What are the various costs associated with ODC?
In the last article, we talked in brief about what ODC means. In this article, we want to give an overview of the various costs and difficulties related to transportation of ODC and OWC.
- Permission: Every Over dimensional cargo requires a permission from the state authorities before plying on the road. The permission takes 3-4 days to obtain. In the case of Hydraulic Axles, the permissions for GVW of up to 169 MT can be obtained instantly using the website of MORTH . This permission is valid for plying over national highways only. The costs for the permission for transporting via Hydraulic Axles is Rs. 1000 per 50 km up to HT3 and Rs. 2000 per 50 km for all configurations above HT3.
- Fine: If a vehicle is caught carrying ODC without permission, a fine is imposed. The fine depends on the state policy. Typically fines are defined for over dimension in each dimension individually ie if the cargo is over dimension in width and height, 2 fines will be imposed. In case of Hydraulic Axles,
- Detours: In case there are Obstructions like overhead bridges, electric lines, railway crossings etc, the transportation may have to be done via a longer route.
- En-Route Obstructions: Various Obstructions faced by an over dimensional cargo are
- Railway Crossings: In the case of electric railway lines, the height of electric lines is about 15 feet in height. This is different for all crossings depending on slack in cable, height of the road etc. If the height of the cargo from the road is greater than the height of the cables, a shutdown is required to be taken. The fee of the same depends on the height of the cargo. If the cargo can be passed by just lifting the cables, then the fee is lower compared to if the cables need to be dismantled. The fee is in the range of 1 lakhs for cargo height of up to 16 feet and about 1.8 if the height is greater.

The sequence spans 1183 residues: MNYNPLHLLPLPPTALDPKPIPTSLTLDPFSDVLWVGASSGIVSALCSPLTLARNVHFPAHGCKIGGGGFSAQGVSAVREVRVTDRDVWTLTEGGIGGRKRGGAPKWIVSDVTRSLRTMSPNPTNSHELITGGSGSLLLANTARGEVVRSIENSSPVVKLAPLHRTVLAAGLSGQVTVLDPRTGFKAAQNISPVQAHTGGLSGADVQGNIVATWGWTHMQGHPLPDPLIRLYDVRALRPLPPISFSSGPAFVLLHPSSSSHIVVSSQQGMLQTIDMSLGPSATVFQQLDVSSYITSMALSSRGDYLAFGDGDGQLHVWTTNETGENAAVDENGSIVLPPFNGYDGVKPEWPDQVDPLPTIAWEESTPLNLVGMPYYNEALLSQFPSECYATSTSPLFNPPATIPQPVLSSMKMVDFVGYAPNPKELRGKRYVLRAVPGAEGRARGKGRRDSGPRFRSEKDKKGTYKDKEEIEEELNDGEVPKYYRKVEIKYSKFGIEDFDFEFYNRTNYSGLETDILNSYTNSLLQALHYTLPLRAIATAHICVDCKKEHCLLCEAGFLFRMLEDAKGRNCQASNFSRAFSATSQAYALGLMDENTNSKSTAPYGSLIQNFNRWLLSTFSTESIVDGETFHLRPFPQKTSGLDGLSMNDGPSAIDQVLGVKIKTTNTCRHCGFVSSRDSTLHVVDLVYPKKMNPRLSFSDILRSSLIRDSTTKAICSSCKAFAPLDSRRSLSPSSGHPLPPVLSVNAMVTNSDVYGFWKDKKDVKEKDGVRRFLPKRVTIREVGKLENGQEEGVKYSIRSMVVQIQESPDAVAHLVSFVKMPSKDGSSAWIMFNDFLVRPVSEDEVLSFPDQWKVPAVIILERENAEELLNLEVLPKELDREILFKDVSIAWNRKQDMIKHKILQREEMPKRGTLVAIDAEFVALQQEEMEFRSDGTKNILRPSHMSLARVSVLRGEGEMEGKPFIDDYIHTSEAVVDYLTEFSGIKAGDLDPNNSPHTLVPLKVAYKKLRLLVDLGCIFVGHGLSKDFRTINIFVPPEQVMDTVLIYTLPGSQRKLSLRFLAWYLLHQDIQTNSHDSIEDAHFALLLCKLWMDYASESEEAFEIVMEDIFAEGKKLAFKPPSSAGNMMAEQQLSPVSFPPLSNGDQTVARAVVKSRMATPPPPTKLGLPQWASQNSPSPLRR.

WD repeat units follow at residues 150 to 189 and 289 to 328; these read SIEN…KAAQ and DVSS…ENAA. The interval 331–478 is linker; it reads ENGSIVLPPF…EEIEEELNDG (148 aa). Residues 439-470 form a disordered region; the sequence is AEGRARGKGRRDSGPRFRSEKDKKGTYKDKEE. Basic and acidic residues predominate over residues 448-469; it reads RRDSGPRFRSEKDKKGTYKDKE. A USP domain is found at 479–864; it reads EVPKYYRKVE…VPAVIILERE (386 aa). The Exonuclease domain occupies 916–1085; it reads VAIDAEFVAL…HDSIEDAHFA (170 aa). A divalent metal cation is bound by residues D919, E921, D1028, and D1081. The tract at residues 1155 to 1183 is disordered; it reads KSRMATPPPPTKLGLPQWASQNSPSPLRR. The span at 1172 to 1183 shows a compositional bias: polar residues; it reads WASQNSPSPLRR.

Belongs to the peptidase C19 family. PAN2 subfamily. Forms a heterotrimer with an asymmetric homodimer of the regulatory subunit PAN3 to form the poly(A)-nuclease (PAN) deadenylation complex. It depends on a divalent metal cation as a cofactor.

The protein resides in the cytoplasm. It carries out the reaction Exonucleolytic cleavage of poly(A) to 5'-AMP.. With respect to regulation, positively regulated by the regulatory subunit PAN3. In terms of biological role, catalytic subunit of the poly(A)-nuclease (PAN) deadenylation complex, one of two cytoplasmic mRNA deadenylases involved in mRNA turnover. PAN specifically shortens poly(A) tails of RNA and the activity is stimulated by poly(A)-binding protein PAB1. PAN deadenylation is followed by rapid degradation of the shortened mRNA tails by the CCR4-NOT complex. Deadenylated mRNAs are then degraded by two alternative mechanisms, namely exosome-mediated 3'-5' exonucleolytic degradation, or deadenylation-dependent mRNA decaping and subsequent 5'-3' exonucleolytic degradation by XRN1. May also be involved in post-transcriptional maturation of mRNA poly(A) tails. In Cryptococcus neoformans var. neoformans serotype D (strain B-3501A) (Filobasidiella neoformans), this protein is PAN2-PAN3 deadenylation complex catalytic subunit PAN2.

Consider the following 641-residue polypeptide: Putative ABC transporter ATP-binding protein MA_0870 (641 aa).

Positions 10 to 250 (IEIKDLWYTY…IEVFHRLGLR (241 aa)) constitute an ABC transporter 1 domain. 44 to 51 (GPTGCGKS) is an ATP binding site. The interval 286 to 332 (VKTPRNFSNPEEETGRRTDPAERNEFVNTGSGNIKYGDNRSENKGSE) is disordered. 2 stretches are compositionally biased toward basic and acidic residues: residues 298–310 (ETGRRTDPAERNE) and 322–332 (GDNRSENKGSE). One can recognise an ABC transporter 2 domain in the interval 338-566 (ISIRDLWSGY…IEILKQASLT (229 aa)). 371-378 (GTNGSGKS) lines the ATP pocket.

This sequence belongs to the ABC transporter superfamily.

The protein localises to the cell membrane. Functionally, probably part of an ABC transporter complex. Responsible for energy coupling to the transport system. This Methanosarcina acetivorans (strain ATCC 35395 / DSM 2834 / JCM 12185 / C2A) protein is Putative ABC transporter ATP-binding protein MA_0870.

- Overhead Bridges: Overhead bridges include flyovers, foot over bridges, railway bridges etc. It is important to study the route to locate the overhead bridges en route. Detour is the only option if the height of a bridge is lower than cargo height.
- Electric Lines: Electric lines are shut after paying electric board the charges for outage depending on the duration of the shutdown. After shutdown, depending on the slack and weight of the cable and height of the cargo, the cables can be lifted or can be dismantled.
- Information and Advertising Boards: These need to be dismantled for the passage of ODC. Many times rigid structures are constructed at the entrance of cities leaving diversion as an only option.
- Toll Gates: Many toll gates have the last lanes for passage of ODC. In some cases, the toll gates for the oncoming traffic is located at a distance. In these cases, the vehicle can be passed by taking the wrong way for bypassing the toll. If none of the above solutions are possible, constructing diversion and detours are only possible solutions.
- Construction of bridges, causeways, and roads: Many river bridges are designed to support weights of up to 200 tons. Carrying heavier cargo requires the construction of causeways and bridges. The below photo shows a bridge constructed over a river using sandbags for crossing a 350 tons package. Similarly, roads need to be constructed in areas having poor road conditions.
- We at Nimbus Logistics have immense experience handling all the imaginable issues faced while transporting an over-dimension cargo and over-weight cargo. This experience is what enables us to provide a thoroughly calculated rate and avoid any en-route surprises, hence minimising our’s and our client’s risks.
Nimbus Logistics is an ODC and Heavy transport specialist with more than 4 decades of experience transporting Super Heavy and Super ODC cargo. We believe in ethical logistics and transparency. These articles are one of our initiatives to bring more transparency to the much chaotic Indian Transportation Industry. Please support us by sharing our articles and like our facebook page to be the first one to read all our future articles.